Cadbury chairman Roger Carr has emerged victorious from many bid battles but if U.S. food giant Kraft ups its multi-billion pound offer the tough-talking takeover veteran will be under pressure to soften his stance.

Carr squared up to Kraft early in the bid battle with an abrasive letter to Kraft's CEO and a request to the UK Takeover Panel to force Kraft to formalize its bid.

Carr has plenty of takeover battle experience, fighting off bids as chairman of Chubb and Mitchells & Butlers (M&B), and only giving up in 2000 as chairman of Thames Water when he had extracted a high price from Germany utility RWE.

Carr agreed a friendly 4.3 billion pound takeover of Thames Water, at a price 43 percent above Thames' average share price over the previous month and included a dividend. Both sides described the deal as generous.

His ruthless and unsentimental approach to business stretches back over 30 years, buying and selling companies throughout his career with the mantra of shareholder value at the very core of his decision making.

He led the hit squad at conglomerate Williams in his early career, swooping in to turn around underperforming acquisitions, but the low point came as pub group M&B under his chairmanship lost millions in catastrophic financial bets.

Most analysts expect Kraft to come back with an improved bid after its 745 pence or 10.2 billion pound offer in early September, and a offer of 800p is likely to test Carr's resolve of remaining independent, when pitched against his duty to his shareholders.

Britain's Takeover Panel has given Kraft until November 9 to come up with a formal bid and analysts doubt there will be a white knight bidder.

Carr has been very opposed to Kraft publicly, but if the bid price started with an 8, he would be almost compelled to talk, said one source with knowledge of the situation.

The approach currently values Cadbury at 720p against a current share price of 787p, and while analysts say Cadbury is worth 850-900p, sources say the Cadbury board would come under pressure from shareholders if the bid is increased.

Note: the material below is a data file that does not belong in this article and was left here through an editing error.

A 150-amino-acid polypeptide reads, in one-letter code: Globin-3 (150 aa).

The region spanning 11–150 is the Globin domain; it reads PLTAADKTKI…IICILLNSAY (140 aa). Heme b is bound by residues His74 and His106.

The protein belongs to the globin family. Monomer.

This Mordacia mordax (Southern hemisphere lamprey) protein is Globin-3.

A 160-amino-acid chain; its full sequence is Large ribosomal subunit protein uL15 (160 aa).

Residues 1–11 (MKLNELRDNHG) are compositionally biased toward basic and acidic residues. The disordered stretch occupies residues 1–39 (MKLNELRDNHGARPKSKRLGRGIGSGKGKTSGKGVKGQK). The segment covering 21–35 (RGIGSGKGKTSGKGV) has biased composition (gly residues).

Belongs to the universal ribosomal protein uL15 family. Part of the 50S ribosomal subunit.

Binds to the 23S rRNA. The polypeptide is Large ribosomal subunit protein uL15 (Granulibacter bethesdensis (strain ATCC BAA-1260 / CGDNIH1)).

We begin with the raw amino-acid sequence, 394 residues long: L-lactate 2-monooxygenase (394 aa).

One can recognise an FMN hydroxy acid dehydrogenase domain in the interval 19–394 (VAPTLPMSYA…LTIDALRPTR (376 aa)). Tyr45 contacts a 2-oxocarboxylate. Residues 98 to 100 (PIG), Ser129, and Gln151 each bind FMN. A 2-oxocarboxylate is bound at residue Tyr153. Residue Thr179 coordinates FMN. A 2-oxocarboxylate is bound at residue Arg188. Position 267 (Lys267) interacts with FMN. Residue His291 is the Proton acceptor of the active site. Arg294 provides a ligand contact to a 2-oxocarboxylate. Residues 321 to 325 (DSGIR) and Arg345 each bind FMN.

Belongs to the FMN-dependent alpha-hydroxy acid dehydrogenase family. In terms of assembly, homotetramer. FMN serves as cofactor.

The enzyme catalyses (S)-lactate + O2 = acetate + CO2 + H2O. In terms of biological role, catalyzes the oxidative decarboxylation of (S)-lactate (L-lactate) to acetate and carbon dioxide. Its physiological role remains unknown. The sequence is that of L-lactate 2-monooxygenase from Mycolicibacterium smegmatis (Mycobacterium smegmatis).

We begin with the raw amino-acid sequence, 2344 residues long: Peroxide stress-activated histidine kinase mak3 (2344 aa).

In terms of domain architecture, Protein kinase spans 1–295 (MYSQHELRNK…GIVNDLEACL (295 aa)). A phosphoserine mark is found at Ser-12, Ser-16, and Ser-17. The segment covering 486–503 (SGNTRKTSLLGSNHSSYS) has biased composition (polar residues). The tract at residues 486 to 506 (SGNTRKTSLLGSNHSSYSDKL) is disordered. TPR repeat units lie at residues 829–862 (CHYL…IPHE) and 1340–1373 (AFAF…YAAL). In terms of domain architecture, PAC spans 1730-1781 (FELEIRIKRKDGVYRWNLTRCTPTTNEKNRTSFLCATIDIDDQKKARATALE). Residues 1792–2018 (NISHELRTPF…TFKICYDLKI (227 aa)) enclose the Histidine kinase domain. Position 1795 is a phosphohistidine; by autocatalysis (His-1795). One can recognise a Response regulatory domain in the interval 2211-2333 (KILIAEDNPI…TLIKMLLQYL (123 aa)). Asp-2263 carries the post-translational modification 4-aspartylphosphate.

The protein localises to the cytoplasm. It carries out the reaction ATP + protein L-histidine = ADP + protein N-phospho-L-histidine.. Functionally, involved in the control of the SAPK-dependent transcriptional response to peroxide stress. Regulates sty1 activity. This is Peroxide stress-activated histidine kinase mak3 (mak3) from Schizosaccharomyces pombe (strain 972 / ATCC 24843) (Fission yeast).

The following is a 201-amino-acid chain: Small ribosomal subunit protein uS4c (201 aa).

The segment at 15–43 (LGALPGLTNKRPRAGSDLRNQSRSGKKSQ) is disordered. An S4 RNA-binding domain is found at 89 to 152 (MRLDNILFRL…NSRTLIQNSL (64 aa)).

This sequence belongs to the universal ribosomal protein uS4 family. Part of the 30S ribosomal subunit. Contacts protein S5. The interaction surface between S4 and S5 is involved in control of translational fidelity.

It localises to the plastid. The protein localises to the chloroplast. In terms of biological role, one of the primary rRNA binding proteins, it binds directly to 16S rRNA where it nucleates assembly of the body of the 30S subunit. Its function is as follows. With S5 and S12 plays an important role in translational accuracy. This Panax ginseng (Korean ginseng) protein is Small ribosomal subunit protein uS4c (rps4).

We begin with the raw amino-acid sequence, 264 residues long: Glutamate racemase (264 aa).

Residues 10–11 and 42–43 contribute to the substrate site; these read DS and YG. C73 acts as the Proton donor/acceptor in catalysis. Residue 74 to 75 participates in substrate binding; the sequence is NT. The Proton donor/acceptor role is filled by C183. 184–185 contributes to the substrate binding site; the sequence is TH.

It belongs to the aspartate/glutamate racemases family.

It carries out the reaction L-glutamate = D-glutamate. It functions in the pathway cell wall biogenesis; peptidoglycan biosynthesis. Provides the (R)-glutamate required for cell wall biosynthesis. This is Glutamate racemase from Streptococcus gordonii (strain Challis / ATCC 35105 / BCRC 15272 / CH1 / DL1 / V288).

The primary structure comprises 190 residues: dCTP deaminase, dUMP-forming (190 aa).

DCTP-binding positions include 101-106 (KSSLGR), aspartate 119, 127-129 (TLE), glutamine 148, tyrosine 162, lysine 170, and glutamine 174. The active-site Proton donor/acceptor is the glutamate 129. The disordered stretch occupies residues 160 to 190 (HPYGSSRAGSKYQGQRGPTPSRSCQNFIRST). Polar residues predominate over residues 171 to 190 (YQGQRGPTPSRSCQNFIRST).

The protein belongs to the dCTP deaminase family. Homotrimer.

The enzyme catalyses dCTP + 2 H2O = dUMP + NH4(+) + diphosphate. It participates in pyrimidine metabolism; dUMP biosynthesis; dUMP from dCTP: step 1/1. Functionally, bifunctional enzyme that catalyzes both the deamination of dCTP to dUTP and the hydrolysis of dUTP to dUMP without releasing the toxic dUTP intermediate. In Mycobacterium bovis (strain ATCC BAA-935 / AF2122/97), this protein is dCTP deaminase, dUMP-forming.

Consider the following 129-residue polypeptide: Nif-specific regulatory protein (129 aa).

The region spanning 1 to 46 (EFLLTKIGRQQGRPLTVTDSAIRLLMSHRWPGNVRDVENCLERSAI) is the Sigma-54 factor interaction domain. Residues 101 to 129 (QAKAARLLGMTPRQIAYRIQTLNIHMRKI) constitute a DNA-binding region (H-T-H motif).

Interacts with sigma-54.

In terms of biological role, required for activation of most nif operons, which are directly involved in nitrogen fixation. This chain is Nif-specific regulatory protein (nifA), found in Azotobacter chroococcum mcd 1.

Sources say Carr brings an almost military zeal to the boardroom with a disciplined mind capable of giving a focus to complex issues. He is certainly very effective, very capable, but I'm not sure if I would trust him, said one source who has worked with him in the past.

Carr, 62, has been a director of Cadbury Schweppes since January 2001, moved to deputy chairman in May 2003 and was appointed chairman in July 2008, two months after the demerger of its drinks business left Cadbury Plc a pure confectioner.

He has been firm on rejecting Kraft, while his CEO and Cadbury veteran Todd Stitzer was reported to be softening his stance, but subsequently Stitzer said he did not believe the bid made strategic or financial sense.

Carr's move to become Cadbury chairman surprised many investors as his last role saw him presiding over massive losses at M&B that wiped out two years of profits and lost him his job.

The 2,000-strong pubs and bars group used financial bets to form a hedge position in a 4.5 billion pound deal to sell off most of its property freeholds, but the deal collapsed as a victim of the credit crunch in the summer of 2007.

Carr said the episode was a tragedy.. an event that was beyond our control, while several analysts at the time were critical of M&B directors suggesting they had been bullied into pursuing the property sell-off against their better instincts.

The event cost the jobs of M&B's top three directors include Carr, and Carr's immediate appointment as Cadbury chairman unnerved investors who wanted a true outsider.

Carr become established in the UK business world in the 1980's when with Nigel Rudd and Brian McGowan he built Williams Holdings into one of Britain's fastest growing and rapacious conglomerates that rivaled Hanson and BTR at the time.

His success as head of Williams' hit squad which struck fear into employees of new acquisitions as it arrived in a fleet of black BMWs, made him into group Chief Executive in 1994.

When the stock market turned against conglomerates, Carr was equally ruthless in breaking the group up in into two businesses, Chubb security and Kidde Fire Protection, and as chairman of Chubb he fought off a bid in 2002, before it was swallowed up next year when Carr had left the group.

As well as Cadbury, Carr is also chairman of British Gas supplier Centrica Plc, where earlier this year he squeezed better terms from EDF after the pair teamed up to buy nuclear energy generator British Energy.

Carr admits he has a large appetite for work, restricting golf to the weekend. You can't do the job properly without working hard, he says. Opera-loving Carr lives in London with his wife where he is said to lead a full social life.

(Reporting by David Jones; editing by Elaine Hardcastle)